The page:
The demon negotiation system and Persona summoning that's a staple of the Persona franchise makes its mark here as well. Unlike Persona 3 and 4, new demons are created through the use of cards which are obtained by negotiating with demons successfully. This slightly justifies higher-than-usual encounter rate as obtaining cards is a key mechanic. The system is rewarding in its own way, especially for those that enjoy grinding, which also plays into the leveling system for each Persona since they are independent of the character's level that they are equipped to.

One of the more interesting aspects about Innocent Sin is the rumor system. Just as Joker can use rumors to put kinks in Tatsuya's plans, Tatsuya can employ rumors of his own to alter the world around him. The rumors range from expanding a dungeon to add more treasure, having shops sell new and possibly rare items, altering the odds at the local drawings or casinos or even teach Persona exclusive items that can't be obtained any other way. There's a modest fee attached each time a rumor is spread and some rumors cancel another out so players have to carefully choose which ones to spread.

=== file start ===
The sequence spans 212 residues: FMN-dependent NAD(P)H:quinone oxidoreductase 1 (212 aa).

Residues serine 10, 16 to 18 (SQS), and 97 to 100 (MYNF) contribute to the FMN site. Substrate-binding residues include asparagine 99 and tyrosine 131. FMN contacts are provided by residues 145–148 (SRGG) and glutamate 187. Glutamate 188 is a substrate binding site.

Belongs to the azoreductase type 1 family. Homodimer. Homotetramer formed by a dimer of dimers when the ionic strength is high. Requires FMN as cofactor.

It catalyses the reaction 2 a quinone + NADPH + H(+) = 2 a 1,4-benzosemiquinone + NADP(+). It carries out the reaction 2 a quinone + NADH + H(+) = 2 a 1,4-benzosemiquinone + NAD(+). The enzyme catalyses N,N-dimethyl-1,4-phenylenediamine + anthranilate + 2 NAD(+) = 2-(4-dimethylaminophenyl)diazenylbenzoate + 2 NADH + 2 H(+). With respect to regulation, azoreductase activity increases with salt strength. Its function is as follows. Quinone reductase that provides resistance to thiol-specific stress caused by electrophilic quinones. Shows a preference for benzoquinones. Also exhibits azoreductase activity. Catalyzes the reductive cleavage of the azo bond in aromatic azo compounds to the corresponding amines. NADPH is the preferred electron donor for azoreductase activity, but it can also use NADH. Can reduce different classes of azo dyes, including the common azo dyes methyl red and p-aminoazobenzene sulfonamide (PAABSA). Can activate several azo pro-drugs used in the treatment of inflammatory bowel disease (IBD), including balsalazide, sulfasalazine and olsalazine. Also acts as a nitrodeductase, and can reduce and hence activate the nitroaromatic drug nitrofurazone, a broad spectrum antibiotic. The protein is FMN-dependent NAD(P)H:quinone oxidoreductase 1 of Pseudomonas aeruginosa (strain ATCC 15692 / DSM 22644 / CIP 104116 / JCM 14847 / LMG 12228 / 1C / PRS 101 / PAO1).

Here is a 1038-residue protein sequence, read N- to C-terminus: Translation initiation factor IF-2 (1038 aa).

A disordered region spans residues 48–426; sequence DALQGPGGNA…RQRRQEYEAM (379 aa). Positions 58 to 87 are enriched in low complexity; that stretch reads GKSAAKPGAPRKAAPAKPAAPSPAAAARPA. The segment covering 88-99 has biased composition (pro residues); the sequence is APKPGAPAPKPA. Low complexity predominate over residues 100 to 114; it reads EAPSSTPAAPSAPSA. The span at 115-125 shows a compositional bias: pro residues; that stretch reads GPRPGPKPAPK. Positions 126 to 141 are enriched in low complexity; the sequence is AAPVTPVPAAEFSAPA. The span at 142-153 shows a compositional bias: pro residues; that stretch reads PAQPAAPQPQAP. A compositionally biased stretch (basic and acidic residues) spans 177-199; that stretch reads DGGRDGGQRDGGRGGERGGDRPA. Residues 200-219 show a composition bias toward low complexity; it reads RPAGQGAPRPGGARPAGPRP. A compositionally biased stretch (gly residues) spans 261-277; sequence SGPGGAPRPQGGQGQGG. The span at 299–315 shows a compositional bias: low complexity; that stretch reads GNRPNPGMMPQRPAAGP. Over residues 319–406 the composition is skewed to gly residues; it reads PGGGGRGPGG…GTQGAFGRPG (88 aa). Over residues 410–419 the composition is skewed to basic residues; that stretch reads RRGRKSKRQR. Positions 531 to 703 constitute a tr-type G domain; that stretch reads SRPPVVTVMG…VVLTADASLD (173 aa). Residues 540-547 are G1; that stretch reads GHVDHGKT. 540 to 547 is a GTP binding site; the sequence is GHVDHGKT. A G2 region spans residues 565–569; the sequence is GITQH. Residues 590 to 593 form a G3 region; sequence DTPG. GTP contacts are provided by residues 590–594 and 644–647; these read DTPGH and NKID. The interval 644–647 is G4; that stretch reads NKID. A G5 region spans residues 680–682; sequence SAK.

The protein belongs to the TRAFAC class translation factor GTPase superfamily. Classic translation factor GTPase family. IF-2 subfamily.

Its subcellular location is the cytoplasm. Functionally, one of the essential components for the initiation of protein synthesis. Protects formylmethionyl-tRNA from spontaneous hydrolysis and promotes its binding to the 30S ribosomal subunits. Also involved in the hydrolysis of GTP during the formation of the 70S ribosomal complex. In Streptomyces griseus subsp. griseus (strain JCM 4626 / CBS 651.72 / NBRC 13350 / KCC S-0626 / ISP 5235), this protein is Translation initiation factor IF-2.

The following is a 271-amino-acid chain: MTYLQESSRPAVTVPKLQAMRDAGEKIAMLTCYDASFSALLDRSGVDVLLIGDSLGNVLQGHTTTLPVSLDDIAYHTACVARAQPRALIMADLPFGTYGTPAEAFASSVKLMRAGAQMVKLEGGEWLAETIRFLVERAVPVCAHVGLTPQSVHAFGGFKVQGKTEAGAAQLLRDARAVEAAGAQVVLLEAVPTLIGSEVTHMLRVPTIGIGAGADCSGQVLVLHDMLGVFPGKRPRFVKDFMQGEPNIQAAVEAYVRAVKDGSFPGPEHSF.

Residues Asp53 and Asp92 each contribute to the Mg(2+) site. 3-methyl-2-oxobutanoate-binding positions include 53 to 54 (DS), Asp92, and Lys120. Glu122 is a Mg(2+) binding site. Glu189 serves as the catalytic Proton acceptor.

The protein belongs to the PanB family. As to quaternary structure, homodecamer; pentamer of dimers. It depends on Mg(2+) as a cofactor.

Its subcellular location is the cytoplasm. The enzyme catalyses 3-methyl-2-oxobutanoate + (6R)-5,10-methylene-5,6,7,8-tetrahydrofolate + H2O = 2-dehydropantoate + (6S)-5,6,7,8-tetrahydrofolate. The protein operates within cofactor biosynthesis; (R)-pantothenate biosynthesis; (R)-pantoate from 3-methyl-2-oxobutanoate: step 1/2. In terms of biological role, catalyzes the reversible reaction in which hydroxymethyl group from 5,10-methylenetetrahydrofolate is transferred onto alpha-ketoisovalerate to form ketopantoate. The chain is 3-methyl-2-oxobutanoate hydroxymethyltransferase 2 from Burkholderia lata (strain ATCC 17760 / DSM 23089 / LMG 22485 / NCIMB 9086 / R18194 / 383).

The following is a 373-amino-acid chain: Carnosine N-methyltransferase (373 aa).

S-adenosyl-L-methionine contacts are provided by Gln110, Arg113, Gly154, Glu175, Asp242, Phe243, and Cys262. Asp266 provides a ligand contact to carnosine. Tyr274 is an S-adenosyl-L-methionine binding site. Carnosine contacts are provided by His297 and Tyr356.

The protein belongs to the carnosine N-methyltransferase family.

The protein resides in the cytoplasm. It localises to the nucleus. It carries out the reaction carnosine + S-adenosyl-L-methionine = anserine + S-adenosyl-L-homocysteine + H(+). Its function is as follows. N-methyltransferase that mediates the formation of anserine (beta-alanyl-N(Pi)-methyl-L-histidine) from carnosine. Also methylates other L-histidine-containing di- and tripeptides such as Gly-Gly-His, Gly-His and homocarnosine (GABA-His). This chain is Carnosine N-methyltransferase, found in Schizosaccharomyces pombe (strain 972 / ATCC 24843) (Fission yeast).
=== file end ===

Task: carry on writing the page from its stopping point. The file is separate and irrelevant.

Innocent Sin features a New Game Plus system which carries over some of your progress to the next play-through so any inadvertently selected rumors can be nullified the next time. It's a pretty basic system but it's one that is greatly appreciated. I'd honestly love seeing a system like this implemented in the newer Persona titles.

As far as the audio, the occasional English character voice-overs that play during are par for the course for fans who have played previous Persona titles with some voice actors being easily recognizable if you are paying attention. Innocent Sin's release on the PSP also includes remixed versions of the original songs which carry the same feel as the originals. Players can also opt for the original tracks whenever they like.

Final Thoughts

There's no doubt about it that long-time Japanese RPG fans will love Persona 2: Innocent Sin even with its flaws as the game is essentially a product of its time. It would've been nice to see updated mechanics and higher resolution sprites, but it's still a perfectly fine game for those who are willing to put up with its old school gameplay. Those who are looking for a modern RPG should look elsewhere.

The story still holds up even after almost twelve years.
The quality of the localization is superb.
The rumor system was and still is something unique for its genre.
The battle system definitely shows its age in some areas.
Requires a data install to be bearable for UMD owners.
Those who can't overlook its flaws will get turned off by the title.